The Delphi consensus process
Steering committee planned at least three Delphi rounds. Additional rounds were to be performed in case of less than 80% agreement on all items after round three. Agreement for single items was defined by: (1) median value of six or higher, (2) inter-quartile rank (IR) of three or less, and (3) no statically significant differences between MI and PHC subgroup of experts.
The main task of all invited experts was to assess the clarity and importance of each question. This included comments about the questions, including particular terminology and vocabulary related to ICT, medical and administrative terms.
The first round of questionnaires was analyzed using simple statistics: mean, standard deviation (SD), and rank. After this analysis, the questionnaire was modified according to the following criteria.
The exclusion criteria for a statement were: (1) median - all expert ranks lower than five; or (2) IR - higher than five; or (3) median - lower than six, with IR equal or higher than four.
The criteria for modification were: (1) median - six or seven, with IR from three to five with relevant written arguments from the panellists; (2) same meaning of the question; (3) consensus of all strategic project group members; and (4) no limitation on the number of modified questions.
The criteria for adding new questions after the first round were the following: (1) only questions developed by first round participants, which had been reviewed and confirmed by the strategic project group; and (2) no more than 15% of the total number of first-round questions.
Criteria for previously defined exclusion, modification and addition applied to both assessment areas, namely clarity and importance of each statement.
The second round questionnaires were also sent by e-mail. The experts were asked to assess the importance and feasibility of each suggested measure and to complete a short demographic survey. Levels of agreement were again assessed on a 1 to 9 Likert scale. No feedback was provided concerning the results of the first round. The experts that didn't return the questionnaire were reminded by phone after 10 days. The responses were analyzed in order to develop the third questionnaire (except for newly generated questions), based on interquartile range (IR), median, and mean. The criteria for the exclusion or modification of a particular question after the second round were the same as in the first round. In addition, the number of modified questions was limited to 10.
The criteria for the addition of new questions after the second round were the following: (1) relevant arguments by second-round panelists on a particular topic; (2) consensus of all strategic project group members; and (3) limited to 10% of all second-round questions.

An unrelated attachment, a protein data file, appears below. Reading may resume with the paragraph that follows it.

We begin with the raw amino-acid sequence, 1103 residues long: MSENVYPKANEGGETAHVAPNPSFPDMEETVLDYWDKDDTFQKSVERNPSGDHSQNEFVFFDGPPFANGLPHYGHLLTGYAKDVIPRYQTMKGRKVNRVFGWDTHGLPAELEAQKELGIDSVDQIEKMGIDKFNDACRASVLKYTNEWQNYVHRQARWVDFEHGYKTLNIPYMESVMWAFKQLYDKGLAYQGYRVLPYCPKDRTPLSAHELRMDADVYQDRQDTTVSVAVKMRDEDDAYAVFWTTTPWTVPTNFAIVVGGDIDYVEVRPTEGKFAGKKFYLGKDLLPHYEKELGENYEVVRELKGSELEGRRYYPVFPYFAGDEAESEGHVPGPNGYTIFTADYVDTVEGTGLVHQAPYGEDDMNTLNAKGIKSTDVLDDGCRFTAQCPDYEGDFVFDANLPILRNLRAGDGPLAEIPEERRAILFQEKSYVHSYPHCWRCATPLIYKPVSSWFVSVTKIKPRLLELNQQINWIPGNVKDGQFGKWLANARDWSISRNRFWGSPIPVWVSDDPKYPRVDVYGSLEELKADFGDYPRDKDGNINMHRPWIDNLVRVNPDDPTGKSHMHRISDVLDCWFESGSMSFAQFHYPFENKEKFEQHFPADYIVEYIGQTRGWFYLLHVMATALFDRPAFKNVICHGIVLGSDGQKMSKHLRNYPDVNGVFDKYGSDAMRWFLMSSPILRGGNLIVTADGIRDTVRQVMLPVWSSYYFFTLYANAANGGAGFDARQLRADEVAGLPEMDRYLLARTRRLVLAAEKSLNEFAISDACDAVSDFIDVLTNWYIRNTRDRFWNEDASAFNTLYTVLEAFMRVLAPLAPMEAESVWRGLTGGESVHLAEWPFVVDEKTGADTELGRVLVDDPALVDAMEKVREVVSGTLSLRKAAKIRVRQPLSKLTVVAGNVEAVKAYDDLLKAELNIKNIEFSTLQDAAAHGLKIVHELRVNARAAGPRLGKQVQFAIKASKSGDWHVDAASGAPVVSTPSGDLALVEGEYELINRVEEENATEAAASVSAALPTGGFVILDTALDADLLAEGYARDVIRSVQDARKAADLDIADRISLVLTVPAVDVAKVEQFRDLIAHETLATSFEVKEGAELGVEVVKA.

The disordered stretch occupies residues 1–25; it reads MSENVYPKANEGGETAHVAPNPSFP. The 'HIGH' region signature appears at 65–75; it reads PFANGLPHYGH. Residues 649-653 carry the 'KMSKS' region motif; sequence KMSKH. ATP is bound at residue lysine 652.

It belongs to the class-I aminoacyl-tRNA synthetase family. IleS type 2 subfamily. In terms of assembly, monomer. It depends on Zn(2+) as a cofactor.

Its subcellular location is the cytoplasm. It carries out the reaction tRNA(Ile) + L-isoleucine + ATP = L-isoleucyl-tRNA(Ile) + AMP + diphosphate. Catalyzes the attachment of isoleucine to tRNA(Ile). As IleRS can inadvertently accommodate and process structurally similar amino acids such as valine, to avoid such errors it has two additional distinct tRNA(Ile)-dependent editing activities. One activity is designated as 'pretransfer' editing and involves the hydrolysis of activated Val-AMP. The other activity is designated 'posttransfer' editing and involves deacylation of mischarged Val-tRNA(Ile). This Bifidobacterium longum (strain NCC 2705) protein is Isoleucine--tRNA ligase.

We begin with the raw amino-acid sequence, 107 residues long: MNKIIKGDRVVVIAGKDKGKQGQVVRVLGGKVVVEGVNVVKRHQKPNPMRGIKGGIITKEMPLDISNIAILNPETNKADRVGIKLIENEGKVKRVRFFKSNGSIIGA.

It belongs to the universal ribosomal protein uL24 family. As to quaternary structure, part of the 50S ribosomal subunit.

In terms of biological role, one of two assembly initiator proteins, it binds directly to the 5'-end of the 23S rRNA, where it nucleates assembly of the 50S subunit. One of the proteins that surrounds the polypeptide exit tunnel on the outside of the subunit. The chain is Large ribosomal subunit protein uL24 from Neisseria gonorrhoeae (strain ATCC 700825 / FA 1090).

In the third round, the participants were asked to review their responses from the previous round and to contrast them using consensus results of the group. The questionnaire was also accompanied with statistical data and comments from the second round. The following information was included: (1) median; (2) consensus; and (3) IR. The respondents' initial ratings in the second round questionnaire were highlighted. They could then change their initial rating. The participants whose score on any statement was outside the group consensus were asked to briefly explain the reasons for their position.
Two methods were used to assess consensus building. A rating-scale was used to indirectly measure agreement (based on IR) and inter-round comparison of results. Comparison of subgroup results for each question was also performed using non-parametric statistical technique (Wilcoxon rank sum test).
After the last round, descriptive statistics was used to analyze the final results [40, 41].
In the second step differences between subgroups of PHC professionals and medical informatics experts were analysed using the Wilcoxon rank sum test.
The third step of the analysis involved Cronbach's alpha analysis to determine the internal consistency of answers in both rounds. Finally, the Wilcoxon signed-rank sum test was used to determine the overall success of the Delphi process. Statistical differences on the importance and feasibility of all rated statements in the second and third round were analyzed.
All quantitative data analyses were performed using Data Analysis Plus 3.0 Statistical Software ad-ins for Microsoft Excel .
After the descriptive statistical analysis of answers to third round statements, they were ranked by order according to median, IR, SD and mean. The classification was made on both rating dimensions, namely importance and feasibility.